Supergirl is finally returning to the show it was in Season 1. When Alex is kidnapped, Kara and Maggie have to find a way to work together to save her, even if their approaches are so drastically different. When the person they love most is in danger, it’s interesting to see where these ladies go first.
On Supergirl Season 2 Episode 19, “Alex,” Kara and Maggie begin the episode with a fight so drastic that it could’ve torn Alex between them, but her disappearance saves us from the unnecessary drama and pits these two against each other as they work together to save her life. It’s the perfect way to make these two come to terms with each other.
Lena and Rhea
After Rhea’s business proposition at the end of “Ace Reporter,” everyone worried that Lena would follow her family’s footsteps and embark down the dark side and work with Rhea to take down Supergirl. And now we’re still worried.
Lena is too smart for her own good, it seems. She figured out Rhea was an alien on her own, and sent her packing after faking a friendship with her, but the end of the episode saw Lena pair up with Rhea after an interesting phone conversation with Kara. Lena needed Kara’s help, and Kara was too busy searching for Alex to help her friend, who she literally just said she’d always be there for. I understand that Kara was dealing with a traumatic event of her own, but she wasn’t doing anything except being upset when Lena reached out. She could have at least listened and pretended to be the friend she promised she’d be. Now that Lena obviously knows Kara is Supergirl, there aren’t secrets they need to keep from each other, like Alex being kidnapped.
If Lena is actually turning evil, that’s an enormous disappointment. It’s just a repeat of Clark and Lex from every incarnation of Superman, but especially from Smallville. The “friends turning against each other” story is overdone, especially in this world. Why can’t a friendship just work out, especially between a Super and a Luthor? It’d be nice to see that rivalry be done with once Lillian Luthor is stopped. If Lena does turn evil, hopefully she finds a way back.
Kara and Maggie
Whether Kara wants to admit it or not, Maggie has fair points about Supergirl. Most interesting is the “Supergirl defense” that criminals use to escape conviction, claiming Supergirl used too much excessive force bringing them in than is legal. Which is true. Maggie even pointed out that Kara has broken a man’s arm. Supergirl is far too aggressive with human criminals than she should be; if it’s an alien, it’s different, but most of the people Kara stop are human, and she can’t go after criminals in the same way.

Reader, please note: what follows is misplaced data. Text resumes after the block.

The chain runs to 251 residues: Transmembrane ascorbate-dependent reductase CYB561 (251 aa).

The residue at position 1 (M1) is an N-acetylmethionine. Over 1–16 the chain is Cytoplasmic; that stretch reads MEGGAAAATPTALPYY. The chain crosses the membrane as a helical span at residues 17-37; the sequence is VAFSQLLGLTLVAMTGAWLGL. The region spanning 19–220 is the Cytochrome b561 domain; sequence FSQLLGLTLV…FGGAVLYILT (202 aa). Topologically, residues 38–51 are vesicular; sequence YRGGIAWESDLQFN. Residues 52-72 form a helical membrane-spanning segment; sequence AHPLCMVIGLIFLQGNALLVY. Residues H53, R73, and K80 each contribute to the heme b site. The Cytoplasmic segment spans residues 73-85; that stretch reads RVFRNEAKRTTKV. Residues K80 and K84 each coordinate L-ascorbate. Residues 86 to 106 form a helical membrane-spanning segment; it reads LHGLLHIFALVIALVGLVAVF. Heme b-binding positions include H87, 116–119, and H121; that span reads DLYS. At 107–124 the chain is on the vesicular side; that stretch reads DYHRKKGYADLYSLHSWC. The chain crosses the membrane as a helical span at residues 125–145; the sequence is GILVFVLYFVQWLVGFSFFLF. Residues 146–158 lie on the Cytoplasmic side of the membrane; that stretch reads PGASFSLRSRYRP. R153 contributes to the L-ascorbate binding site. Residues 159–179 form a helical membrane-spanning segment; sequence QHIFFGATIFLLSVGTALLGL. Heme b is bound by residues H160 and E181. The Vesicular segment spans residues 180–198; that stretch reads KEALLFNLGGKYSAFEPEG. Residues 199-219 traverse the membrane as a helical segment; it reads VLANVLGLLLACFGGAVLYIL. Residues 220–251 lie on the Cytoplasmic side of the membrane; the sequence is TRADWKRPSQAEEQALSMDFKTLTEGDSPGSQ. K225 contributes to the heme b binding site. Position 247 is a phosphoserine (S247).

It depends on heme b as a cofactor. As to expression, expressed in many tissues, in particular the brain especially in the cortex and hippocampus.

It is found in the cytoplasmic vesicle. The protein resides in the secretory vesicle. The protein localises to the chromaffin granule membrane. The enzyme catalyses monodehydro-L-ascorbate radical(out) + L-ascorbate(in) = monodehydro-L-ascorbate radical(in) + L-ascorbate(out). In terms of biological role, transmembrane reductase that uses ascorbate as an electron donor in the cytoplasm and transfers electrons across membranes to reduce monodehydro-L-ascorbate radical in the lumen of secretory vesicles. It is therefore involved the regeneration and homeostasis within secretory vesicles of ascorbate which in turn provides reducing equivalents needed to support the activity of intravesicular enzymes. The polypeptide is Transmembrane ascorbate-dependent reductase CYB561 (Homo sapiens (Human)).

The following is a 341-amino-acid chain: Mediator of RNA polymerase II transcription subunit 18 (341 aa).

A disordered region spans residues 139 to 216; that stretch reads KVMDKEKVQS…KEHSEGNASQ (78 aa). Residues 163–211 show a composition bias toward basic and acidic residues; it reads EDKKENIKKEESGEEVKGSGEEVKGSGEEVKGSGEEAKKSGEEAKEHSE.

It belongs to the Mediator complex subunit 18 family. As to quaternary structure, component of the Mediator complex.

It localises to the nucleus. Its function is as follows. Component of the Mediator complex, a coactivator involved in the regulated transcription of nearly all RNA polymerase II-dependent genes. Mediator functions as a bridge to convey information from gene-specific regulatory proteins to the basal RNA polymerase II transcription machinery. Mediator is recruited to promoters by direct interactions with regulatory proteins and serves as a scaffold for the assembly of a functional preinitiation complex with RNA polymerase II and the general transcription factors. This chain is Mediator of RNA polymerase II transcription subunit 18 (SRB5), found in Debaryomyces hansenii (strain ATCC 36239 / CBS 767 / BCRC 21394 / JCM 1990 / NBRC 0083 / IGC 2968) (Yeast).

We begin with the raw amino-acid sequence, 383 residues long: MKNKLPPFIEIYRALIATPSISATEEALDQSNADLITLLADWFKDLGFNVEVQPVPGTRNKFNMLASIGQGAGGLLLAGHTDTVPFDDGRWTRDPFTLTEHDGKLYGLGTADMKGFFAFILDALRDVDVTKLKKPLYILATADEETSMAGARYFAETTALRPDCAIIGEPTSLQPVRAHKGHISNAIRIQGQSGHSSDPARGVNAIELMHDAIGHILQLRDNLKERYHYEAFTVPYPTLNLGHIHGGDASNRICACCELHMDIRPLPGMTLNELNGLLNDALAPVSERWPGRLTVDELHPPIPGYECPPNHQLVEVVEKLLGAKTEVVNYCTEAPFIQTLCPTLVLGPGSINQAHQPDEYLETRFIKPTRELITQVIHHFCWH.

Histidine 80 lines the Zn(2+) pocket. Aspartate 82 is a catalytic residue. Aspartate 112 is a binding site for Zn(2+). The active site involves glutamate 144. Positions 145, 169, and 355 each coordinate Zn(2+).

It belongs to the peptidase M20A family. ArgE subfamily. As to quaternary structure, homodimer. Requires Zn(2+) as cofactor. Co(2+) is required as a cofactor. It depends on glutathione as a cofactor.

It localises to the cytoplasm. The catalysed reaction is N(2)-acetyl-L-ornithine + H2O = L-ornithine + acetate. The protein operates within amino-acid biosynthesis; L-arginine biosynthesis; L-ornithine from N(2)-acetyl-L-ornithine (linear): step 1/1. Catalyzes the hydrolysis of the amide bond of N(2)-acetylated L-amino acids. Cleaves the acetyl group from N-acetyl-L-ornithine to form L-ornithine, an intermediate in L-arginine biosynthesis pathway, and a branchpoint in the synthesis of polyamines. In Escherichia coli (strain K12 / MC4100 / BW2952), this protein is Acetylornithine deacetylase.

It’s interesting to see how far these two went to save Alex. While Kara adopted Maggie’s approach of being patient and staying true to what Alex would want toward the end, Maggie embraced her dark side and went along with the kidnapper’s demands. Thankfully, Kara stopped her, but it was Kara that ultimately stopped Rick; her speech to his father, using human nature against him and to her advantage, is exactly what Supergirl should stand for.
Kara: I stand for hope, help, and compassion for all.
It reminded me of the scene from Season 1 Episode 7, “Human for a Day,” where Kara, with a broken arm, talked down the man in the convenience store and coerced him into giving her the gun. She knows how to talk to people and get them to embrace their best selves, and that’s what a hero should do. That’s what separates Supergirl from, say, Green Arrow. She doesn’t just do whatever she wants; she isn’t a vigilante.
This episode proved, if the series hasn’t already, Alex is a total badass. Who else could keep such composure when kidnapped and faced with inevitable death? She had no hope to rely on; there was no instance where she believed someone would actually be able to save her, and she was kept in the dark. Talking to Kara probably helped, but how much?
The scene between Alex and Maggie talking about wanting more firsts together was heartbreaking. The series has begun to rely on these two too much for the relationship aspect, but it’s also nice to see a proper LGBT couple on network television. They’re treated just like any other couple, which is something shows often fail to do. They’re normalizing a lesbian relationship, and Supergirl deserves props for that.
What did you think of the episode? Are you impressed? Did you think it was Season 2’s best?